Alliott Alan Whitfeld Wood was born in Sydney on October 6, 1914. He was the son of George Arnold Wood, a brilliant English-born Australian history professor, and a nephew of
Hubert Edwin Whitfeld, Vice-Chancellor of the University of Western Australia. George Wood is best remembered for having the extreme courage to be an ardent opponent of British tactics in the
Boer War, publicly protesting against "a policy that is bringing everlasting infamy upon the English name".
Alan Wood graduated in arts from Sydney University and was a member of the Australian Christian Student Movement. After attending a movement conference at St Peter's College in Adelaide in late August 1935, he left for England, where he studied Modern Greats at Oxford University and became president of the Oxford Union in 1938. At the time he used a Corona 3 portable typewriter. As president of the union he succeeded Philip Toynbee and was succeeded by future British Prime Minister Edward Heath.
After the war Wood became head of the Overseas Food Corporation's Information Division, but left after exposing lies about the Tanganyika groundnut scheme (about which he wrote a book, The Groundnut Affair, in 1950). In September 1946, he married fellow journalist Winifred Mary Seaton, with whom he wrote books, including Islands in Danger (1955), a history of the German occupation of the Channel Islands. On his own Wood wrote biographies of philosopher Bertrand Russell, filmmaker J. Arthur Rank and newspaper owner Lord Beaverbrook, as well as Flying Visits, a 1956 work critical of Australia. Alan Wood died of an incurable brain disorder at the Atkinson Morley Hospital in London on October 27, 1957, aged just 43.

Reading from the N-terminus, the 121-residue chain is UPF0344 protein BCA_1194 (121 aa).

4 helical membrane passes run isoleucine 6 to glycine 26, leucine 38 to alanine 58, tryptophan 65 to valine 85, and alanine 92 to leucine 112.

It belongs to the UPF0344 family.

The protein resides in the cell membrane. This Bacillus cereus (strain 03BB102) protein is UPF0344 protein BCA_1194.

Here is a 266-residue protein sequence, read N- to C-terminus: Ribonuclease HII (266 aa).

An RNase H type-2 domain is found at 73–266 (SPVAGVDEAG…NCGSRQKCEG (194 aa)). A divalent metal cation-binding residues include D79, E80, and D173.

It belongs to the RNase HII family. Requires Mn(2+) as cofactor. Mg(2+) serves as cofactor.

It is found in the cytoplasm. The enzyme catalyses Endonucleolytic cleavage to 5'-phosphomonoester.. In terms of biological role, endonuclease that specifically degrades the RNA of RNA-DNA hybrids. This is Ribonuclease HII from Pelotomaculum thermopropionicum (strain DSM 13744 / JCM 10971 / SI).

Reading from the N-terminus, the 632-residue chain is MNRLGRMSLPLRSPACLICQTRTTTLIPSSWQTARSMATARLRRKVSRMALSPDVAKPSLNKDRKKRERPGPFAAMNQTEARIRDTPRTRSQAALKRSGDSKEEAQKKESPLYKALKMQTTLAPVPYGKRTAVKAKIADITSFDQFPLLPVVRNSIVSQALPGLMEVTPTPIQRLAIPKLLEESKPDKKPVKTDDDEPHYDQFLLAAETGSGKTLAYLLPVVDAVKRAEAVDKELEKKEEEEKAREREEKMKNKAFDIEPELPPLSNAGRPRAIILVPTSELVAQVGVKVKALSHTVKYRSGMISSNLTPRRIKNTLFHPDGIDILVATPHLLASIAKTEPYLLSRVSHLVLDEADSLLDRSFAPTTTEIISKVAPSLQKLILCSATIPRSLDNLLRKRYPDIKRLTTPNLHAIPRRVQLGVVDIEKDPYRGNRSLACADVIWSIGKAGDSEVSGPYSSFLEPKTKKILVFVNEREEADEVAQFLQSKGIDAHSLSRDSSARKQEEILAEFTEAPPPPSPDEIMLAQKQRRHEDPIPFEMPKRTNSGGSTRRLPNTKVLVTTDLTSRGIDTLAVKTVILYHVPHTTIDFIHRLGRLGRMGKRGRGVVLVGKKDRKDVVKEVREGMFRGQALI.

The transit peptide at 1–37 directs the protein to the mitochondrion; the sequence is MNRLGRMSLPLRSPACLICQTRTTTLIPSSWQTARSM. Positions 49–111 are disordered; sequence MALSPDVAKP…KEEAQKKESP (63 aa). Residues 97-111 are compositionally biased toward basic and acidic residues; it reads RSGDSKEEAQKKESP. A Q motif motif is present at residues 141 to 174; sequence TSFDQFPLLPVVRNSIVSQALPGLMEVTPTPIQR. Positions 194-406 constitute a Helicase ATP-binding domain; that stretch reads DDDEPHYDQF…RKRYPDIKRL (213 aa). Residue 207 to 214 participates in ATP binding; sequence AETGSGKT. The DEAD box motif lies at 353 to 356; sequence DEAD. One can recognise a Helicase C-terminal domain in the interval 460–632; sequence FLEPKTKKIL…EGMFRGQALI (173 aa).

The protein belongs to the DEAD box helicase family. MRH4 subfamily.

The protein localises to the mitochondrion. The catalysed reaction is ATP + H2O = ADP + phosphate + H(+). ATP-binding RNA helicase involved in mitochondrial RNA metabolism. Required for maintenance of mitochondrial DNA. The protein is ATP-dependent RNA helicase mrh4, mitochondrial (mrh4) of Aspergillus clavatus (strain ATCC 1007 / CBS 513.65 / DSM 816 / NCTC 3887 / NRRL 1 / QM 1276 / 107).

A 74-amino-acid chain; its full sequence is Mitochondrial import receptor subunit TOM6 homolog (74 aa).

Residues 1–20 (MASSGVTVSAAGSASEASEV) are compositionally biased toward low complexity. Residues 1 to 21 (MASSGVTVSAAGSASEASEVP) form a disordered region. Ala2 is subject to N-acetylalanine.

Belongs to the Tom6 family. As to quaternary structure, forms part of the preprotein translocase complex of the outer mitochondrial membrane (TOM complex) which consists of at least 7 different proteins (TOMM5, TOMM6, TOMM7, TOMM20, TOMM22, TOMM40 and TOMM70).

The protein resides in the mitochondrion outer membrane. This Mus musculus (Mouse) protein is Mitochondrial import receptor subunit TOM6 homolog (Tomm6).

He lost a leg after getting during Operation Varsity, on 24 March 1945.
Stanley Maxted (August 21, 1894 – 10 May 1963) was a British Home Child who came to Toronto, Canada in 1906 via Fegan Homes. He lived with Dr. Malcolm Sparrow, dentist, and his family at 1437 Queen Street West. Twice wounded and gassed during the First World War, he survived and became a journalist and actor.
In Canada, Maxted worked for the Canadian Broadcasting Corporation and left the CBC to work for the BBC in England. Maxted reported for the BBC during the Second World War.
Maxted was part of the Public Relations team under Major R. W. Oliver that was present at the Battle of Arnhem alongside fellow BBC reporter Guy Byam and newspaper reporters Alan Wood of the Daily Expres and Jack Smyth of Reuters. Maxted later covered the war in the Pacific in 1945, which he described as more difficult than reporting from Europe due to the distances covered.
Following the war Maxted became an actor.
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